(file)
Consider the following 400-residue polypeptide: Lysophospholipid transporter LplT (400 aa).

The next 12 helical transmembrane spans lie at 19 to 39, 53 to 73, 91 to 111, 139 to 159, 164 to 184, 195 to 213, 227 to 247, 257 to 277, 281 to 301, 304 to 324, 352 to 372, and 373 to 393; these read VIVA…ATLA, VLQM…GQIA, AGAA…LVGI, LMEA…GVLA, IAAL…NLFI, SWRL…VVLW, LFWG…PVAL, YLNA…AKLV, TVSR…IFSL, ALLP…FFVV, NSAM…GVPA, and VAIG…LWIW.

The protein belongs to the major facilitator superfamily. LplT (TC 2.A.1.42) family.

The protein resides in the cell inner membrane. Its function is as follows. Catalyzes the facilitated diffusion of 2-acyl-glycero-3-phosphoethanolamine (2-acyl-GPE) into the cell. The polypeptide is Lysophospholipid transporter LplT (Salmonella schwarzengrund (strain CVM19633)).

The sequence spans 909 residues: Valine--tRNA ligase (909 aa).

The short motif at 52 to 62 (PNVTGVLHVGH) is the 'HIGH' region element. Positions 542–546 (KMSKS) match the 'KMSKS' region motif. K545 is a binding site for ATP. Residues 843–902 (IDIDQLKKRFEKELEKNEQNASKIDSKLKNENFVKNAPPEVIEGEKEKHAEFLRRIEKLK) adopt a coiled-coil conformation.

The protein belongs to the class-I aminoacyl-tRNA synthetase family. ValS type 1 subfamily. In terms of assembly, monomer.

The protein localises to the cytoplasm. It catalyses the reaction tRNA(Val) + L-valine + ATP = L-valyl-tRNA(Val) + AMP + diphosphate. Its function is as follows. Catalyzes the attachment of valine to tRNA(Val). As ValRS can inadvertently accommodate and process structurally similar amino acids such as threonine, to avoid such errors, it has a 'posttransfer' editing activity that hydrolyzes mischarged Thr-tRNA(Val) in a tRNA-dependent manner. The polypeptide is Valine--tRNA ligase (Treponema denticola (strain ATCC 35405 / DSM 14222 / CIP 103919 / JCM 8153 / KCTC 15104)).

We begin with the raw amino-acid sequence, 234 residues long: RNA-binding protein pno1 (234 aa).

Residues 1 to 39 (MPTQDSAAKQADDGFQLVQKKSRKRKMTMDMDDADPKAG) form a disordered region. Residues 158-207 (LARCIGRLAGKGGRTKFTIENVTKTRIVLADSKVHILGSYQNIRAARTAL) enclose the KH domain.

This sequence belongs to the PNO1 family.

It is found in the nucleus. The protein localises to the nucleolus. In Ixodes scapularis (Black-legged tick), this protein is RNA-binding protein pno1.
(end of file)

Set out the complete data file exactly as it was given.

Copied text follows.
Consider the following 400-residue polypeptide: Lysophospholipid transporter LplT (400 aa).

The next 12 helical transmembrane spans lie at 19 to 39, 53 to 73, 91 to 111, 139 to 159, 164 to 184, 195 to 213, 227 to 247, 257 to 277, 281 to 301, 304 to 324, 352 to 372, and 373 to 393; these read VIVA…ATLA, VLQM…GQIA, AGAA…LVGI, LMEA…GVLA, IAAL…NLFI, SWRL…VVLW, LFWG…PVAL, YLNA…AKLV, TVSR…IFSL, ALLP…FFVV, NSAM…GVPA, and VAIG…LWIW.

The protein belongs to the major facilitator superfamily. LplT (TC 2.A.1.42) family.

The protein resides in the cell inner membrane. Its function is as follows. Catalyzes the facilitated diffusion of 2-acyl-glycero-3-phosphoethanolamine (2-acyl-GPE) into the cell. The polypeptide is Lysophospholipid transporter LplT (Salmonella schwarzengrund (strain CVM19633)).

The sequence spans 909 residues: Valine--tRNA ligase (909 aa).

The short motif at 52 to 62 (PNVTGVLHVGH) is the 'HIGH' region element. Positions 542–546 (KMSKS) match the 'KMSKS' region motif. K545 is a binding site for ATP. Residues 843–902 (IDIDQLKKRFEKELEKNEQNASKIDSKLKNENFVKNAPPEVIEGEKEKHAEFLRRIEKLK) adopt a coiled-coil conformation.

The protein belongs to the class-I aminoacyl-tRNA synthetase family. ValS type 1 subfamily. In terms of assembly, monomer.

The protein localises to the cytoplasm. It catalyses the reaction tRNA(Val) + L-valine + ATP = L-valyl-tRNA(Val) + AMP + diphosphate. Its function is as follows. Catalyzes the attachment of valine to tRNA(Val). As ValRS can inadvertently accommodate and process structurally similar amino acids such as threonine, to avoid such errors, it has a 'posttransfer' editing activity that hydrolyzes mischarged Thr-tRNA(Val) in a tRNA-dependent manner. The polypeptide is Valine--tRNA ligase (Treponema denticola (strain ATCC 35405 / DSM 14222 / CIP 103919 / JCM 8153 / KCTC 15104)).

We begin with the raw amino-acid sequence, 234 residues long: RNA-binding protein pno1 (234 aa).

Residues 1 to 39 (MPTQDSAAKQADDGFQLVQKKSRKRKMTMDMDDADPKAG) form a disordered region. Residues 158-207 (LARCIGRLAGKGGRTKFTIENVTKTRIVLADSKVHILGSYQNIRAARTAL) enclose the KH domain.

This sequence belongs to the PNO1 family.

It is found in the nucleus. The protein localises to the nucleolus. In Ixodes scapularis (Black-legged tick), this protein is RNA-binding protein pno1.